Post sponsored by NewzEngine.com

Source: New Zealand Transport Agency

A new technology approach to pruning or removing roadside trees that is much safer and more efficient than traditional methods is being put to use in Northland.

It’s a remote-controlled tree removal system called Tree-Mek, which combines a knuckle boom crane and a 360 degree grasper and saw operated from the safety of the ground. The system operated by Auckland-based company Arborist 360, is the first of its kind in New Zealand

“This is a fantastic improvement on the traditional approach to tree-felling, especially in a road maintenance environment. It’s so much safer for our workers, as they don’t have to climb trees or use chain saws at height,” says Waka Kotahi NZ Transport Agency Northland System Manager Jacqui Hori-Hoult.

The specially designed chain-saw is remotely manoeuvred to grasp a trunk or branch of up to 800mm in diameter before cleanly sawing it off.  The severed log is then safely lowered to the ground, vastly reducing risks associated with workers using cutting machinery at heights.  The crane’s 32 metre extension means it can reach over obstacles and into awkward or limited workspaces.

The system, including the saw, is hydraulically driven which makes it much quieter than a hand-held chain saw.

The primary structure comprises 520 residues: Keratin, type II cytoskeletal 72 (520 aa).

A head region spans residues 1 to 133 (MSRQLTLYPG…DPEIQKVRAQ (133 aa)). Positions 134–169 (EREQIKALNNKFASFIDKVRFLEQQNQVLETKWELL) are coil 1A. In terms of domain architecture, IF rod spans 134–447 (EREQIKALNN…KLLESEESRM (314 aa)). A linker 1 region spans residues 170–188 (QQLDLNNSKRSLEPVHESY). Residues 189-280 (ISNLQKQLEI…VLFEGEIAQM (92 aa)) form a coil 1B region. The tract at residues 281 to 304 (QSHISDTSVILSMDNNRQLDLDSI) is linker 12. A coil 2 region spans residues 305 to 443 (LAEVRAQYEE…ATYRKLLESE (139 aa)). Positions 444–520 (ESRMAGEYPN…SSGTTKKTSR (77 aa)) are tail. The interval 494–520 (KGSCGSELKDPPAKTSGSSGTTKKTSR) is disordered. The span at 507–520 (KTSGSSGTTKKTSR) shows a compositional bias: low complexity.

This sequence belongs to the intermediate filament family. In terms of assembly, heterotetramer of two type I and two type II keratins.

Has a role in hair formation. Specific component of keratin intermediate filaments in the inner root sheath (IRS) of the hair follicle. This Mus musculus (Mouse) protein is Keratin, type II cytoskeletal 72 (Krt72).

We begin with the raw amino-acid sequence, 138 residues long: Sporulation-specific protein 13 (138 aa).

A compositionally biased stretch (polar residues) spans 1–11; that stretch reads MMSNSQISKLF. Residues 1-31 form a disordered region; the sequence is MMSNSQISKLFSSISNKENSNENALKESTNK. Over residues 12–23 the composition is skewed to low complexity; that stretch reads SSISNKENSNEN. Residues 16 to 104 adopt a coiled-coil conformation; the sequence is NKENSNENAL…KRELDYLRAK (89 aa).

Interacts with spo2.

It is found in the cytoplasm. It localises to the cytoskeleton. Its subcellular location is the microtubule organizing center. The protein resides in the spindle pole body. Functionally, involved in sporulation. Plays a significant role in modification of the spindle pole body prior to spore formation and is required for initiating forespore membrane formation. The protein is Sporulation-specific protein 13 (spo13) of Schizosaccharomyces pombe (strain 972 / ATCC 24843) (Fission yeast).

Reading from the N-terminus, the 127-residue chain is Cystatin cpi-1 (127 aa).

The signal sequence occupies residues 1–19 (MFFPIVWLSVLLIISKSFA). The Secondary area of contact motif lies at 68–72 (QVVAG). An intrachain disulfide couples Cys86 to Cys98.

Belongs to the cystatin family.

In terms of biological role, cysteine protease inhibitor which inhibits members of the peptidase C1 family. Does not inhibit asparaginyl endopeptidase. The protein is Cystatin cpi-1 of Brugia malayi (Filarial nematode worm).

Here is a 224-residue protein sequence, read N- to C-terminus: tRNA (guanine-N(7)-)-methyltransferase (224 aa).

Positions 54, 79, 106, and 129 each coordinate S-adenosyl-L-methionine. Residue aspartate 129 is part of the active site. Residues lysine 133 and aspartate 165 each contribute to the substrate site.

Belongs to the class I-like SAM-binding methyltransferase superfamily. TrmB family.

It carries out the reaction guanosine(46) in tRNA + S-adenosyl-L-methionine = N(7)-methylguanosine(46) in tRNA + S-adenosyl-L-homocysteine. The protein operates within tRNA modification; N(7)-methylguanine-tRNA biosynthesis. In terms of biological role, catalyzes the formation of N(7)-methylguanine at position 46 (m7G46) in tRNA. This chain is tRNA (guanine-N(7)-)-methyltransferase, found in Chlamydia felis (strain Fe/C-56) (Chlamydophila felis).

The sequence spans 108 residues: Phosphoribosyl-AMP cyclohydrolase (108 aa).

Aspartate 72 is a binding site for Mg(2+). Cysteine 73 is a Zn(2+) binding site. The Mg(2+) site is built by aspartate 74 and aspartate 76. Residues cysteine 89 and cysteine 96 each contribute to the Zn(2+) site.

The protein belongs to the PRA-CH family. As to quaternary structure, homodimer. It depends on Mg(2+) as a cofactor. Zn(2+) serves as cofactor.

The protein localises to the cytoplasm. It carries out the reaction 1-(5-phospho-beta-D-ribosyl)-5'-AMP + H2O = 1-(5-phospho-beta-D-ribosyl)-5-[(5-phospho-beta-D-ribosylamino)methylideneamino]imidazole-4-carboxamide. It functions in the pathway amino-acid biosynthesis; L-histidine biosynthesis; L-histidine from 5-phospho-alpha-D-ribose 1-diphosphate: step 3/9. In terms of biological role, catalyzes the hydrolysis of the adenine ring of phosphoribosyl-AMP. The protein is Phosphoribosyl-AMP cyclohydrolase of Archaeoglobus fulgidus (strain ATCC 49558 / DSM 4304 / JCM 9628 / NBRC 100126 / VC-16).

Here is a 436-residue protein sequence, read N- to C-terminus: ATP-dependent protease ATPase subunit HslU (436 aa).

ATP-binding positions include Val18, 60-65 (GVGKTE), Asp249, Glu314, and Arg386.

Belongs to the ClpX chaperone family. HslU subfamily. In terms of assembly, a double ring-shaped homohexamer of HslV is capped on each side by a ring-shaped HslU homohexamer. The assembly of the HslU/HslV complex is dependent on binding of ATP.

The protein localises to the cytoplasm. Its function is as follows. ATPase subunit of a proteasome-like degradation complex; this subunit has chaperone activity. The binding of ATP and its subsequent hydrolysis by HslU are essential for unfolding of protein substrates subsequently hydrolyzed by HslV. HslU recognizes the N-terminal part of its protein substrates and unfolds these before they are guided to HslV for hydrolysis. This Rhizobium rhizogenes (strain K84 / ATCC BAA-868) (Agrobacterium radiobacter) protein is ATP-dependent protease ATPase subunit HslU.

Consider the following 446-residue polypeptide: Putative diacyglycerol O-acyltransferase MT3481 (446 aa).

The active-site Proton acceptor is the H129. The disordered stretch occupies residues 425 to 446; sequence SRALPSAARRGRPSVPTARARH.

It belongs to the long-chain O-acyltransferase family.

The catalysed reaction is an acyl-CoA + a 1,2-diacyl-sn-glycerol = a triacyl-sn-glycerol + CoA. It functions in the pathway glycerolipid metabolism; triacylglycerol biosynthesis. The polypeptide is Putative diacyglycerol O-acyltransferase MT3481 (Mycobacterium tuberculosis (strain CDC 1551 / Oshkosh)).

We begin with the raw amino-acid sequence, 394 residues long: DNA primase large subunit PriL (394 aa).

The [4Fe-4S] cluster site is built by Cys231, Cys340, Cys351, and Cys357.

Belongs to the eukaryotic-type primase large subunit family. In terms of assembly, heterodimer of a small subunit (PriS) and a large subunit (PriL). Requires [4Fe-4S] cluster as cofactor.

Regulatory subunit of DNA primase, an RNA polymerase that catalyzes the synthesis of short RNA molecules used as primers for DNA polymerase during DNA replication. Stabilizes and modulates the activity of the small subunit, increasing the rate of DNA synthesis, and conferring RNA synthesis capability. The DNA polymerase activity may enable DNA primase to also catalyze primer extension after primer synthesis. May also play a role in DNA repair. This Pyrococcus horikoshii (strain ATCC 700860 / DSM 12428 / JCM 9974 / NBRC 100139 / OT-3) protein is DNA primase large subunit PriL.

The Tree-Mek in action, first holding and cutting a tree branch, before lowering it safely to the ground.

Arborists are usually called in to remove vegetation or prune trees to improve visibility or lighting on corners or when aging trees overhanging the road pose a safety hazard. Due to the specialist nature of the work, it’s sub-contracted to qualified arborists with traffic management teams keeping them and road users safe. 

“As well as being much safer to operate, the Tree-Mek is also much quieter so it can be used at night, which is another big asset in roadside tree management. It helps reduce costs and disruption for motorists because we can work at night, clean up and reopen the road before there’s much traffic around.”

“It’s a great workplace innovation that improves safety and efficiency,” says Jacqui Hori-Hoult.

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